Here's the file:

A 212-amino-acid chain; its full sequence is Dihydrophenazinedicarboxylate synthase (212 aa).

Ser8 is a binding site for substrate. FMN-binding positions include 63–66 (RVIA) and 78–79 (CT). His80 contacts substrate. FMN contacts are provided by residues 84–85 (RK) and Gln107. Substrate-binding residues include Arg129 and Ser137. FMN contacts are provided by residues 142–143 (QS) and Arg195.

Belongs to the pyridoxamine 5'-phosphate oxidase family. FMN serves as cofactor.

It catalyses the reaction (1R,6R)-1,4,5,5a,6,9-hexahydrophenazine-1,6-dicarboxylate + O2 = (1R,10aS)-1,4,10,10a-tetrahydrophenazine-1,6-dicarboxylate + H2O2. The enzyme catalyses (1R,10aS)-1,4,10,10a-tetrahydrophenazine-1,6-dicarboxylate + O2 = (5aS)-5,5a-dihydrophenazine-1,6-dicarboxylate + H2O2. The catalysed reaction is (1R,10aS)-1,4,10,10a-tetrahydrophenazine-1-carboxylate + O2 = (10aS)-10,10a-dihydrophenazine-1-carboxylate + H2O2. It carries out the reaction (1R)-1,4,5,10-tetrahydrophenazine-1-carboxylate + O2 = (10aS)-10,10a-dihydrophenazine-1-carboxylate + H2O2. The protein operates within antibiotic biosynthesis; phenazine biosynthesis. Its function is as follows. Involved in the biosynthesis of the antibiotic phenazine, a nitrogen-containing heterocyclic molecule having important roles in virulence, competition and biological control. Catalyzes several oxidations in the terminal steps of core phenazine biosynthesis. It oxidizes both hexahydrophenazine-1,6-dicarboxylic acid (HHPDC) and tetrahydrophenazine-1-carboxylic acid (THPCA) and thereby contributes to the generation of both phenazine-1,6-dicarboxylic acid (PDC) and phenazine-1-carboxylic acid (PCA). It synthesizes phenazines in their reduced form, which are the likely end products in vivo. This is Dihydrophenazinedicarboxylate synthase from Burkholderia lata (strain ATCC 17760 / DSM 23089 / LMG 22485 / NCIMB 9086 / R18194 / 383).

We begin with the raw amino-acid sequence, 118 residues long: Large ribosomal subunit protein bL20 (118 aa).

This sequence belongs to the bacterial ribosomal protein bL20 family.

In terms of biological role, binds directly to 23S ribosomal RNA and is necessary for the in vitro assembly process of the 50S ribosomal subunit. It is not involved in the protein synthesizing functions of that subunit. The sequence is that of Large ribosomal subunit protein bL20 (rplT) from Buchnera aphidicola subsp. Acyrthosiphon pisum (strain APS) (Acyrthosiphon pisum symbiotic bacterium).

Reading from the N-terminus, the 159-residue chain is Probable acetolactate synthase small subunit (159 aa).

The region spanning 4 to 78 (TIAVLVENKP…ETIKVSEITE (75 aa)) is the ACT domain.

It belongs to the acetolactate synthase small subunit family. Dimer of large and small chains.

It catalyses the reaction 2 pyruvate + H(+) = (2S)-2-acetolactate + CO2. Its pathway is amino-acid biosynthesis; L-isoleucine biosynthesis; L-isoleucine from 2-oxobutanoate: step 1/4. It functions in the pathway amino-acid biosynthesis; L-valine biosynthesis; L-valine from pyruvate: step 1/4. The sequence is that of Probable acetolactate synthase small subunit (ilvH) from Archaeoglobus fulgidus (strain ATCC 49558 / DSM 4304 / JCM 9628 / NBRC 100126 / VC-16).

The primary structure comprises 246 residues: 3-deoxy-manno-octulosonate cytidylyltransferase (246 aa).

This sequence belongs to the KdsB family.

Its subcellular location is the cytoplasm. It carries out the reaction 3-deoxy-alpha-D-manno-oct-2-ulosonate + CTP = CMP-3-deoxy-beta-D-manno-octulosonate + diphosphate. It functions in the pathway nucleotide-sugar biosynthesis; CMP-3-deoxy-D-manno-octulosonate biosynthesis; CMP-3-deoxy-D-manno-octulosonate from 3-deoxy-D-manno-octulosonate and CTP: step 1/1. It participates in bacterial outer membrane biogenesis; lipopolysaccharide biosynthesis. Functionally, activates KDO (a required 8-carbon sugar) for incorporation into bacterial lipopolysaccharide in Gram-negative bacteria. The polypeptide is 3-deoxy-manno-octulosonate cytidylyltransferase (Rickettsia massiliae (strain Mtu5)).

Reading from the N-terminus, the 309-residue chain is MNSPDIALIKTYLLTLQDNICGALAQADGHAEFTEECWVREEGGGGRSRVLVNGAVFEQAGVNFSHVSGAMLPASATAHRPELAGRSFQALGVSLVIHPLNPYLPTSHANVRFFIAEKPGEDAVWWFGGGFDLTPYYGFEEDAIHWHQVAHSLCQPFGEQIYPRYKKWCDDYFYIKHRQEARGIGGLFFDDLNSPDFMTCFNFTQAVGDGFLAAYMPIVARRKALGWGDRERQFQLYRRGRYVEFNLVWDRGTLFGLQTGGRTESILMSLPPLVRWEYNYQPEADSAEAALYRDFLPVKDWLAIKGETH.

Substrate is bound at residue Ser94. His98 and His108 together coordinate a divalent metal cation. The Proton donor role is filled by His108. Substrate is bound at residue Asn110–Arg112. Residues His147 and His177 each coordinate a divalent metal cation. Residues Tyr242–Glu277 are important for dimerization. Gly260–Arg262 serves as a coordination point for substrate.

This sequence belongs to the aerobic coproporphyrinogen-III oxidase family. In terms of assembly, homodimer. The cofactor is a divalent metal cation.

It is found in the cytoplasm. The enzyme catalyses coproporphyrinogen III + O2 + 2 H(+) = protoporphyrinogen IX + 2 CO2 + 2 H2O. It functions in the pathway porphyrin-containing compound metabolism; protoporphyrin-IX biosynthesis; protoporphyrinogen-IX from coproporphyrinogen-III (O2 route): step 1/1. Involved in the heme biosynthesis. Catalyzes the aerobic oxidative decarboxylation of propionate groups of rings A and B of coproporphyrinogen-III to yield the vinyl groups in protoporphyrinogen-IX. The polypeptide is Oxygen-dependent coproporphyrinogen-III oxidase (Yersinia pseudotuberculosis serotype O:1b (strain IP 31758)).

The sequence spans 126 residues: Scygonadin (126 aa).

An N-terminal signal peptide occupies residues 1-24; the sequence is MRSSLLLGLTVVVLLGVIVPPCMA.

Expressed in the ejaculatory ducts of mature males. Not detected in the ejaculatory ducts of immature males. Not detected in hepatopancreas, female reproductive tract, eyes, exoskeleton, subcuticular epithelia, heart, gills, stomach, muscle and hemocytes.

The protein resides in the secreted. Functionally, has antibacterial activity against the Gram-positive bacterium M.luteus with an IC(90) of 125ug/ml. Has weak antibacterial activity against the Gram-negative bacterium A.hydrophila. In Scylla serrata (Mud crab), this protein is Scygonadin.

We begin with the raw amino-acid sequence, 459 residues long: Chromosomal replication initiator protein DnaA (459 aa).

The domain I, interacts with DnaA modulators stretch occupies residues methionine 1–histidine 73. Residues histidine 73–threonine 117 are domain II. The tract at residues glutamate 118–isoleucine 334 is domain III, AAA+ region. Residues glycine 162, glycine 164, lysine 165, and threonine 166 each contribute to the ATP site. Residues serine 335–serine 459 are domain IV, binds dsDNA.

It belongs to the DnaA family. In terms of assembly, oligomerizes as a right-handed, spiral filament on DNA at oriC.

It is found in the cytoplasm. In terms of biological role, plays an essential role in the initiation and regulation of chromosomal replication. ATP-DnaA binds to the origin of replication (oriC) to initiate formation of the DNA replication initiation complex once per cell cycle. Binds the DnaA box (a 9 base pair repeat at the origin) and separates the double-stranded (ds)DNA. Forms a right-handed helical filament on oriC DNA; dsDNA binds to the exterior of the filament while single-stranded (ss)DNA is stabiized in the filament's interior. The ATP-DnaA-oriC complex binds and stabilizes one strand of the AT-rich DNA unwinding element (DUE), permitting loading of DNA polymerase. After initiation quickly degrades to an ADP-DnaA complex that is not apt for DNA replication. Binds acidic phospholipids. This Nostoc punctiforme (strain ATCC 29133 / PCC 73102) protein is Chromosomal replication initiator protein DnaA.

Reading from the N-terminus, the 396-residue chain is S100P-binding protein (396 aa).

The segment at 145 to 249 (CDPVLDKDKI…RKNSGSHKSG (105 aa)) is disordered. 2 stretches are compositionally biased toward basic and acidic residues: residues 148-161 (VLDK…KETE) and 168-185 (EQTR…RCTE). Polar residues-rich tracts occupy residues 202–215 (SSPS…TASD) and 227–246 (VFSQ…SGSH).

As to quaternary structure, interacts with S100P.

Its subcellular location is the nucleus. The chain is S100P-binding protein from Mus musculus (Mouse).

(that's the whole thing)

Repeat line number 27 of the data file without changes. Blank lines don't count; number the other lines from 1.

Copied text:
Reading from the N-terminus, the 396-residue chain is S100P-binding protein (396 aa).